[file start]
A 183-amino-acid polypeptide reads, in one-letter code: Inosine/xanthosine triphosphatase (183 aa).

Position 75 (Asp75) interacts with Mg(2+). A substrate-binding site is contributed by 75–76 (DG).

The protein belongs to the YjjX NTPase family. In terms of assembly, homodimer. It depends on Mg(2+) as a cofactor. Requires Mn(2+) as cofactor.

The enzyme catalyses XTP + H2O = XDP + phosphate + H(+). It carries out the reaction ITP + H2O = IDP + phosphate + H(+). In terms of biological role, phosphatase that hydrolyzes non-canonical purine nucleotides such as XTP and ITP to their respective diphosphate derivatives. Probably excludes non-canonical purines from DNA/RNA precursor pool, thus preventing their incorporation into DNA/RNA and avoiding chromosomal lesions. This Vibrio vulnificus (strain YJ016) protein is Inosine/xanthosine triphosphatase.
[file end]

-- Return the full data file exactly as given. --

A 183-amino-acid polypeptide reads, in one-letter code: Inosine/xanthosine triphosphatase (183 aa).

Position 75 (Asp75) interacts with Mg(2+). A substrate-binding site is contributed by 75–76 (DG).

The protein belongs to the YjjX NTPase family. In terms of assembly, homodimer. It depends on Mg(2+) as a cofactor. Requires Mn(2+) as cofactor.

The enzyme catalyses XTP + H2O = XDP + phosphate + H(+). It carries out the reaction ITP + H2O = IDP + phosphate + H(+). In terms of biological role, phosphatase that hydrolyzes non-canonical purine nucleotides such as XTP and ITP to their respective diphosphate derivatives. Probably excludes non-canonical purines from DNA/RNA precursor pool, thus preventing their incorporation into DNA/RNA and avoiding chromosomal lesions. This Vibrio vulnificus (strain YJ016) protein is Inosine/xanthosine triphosphatase.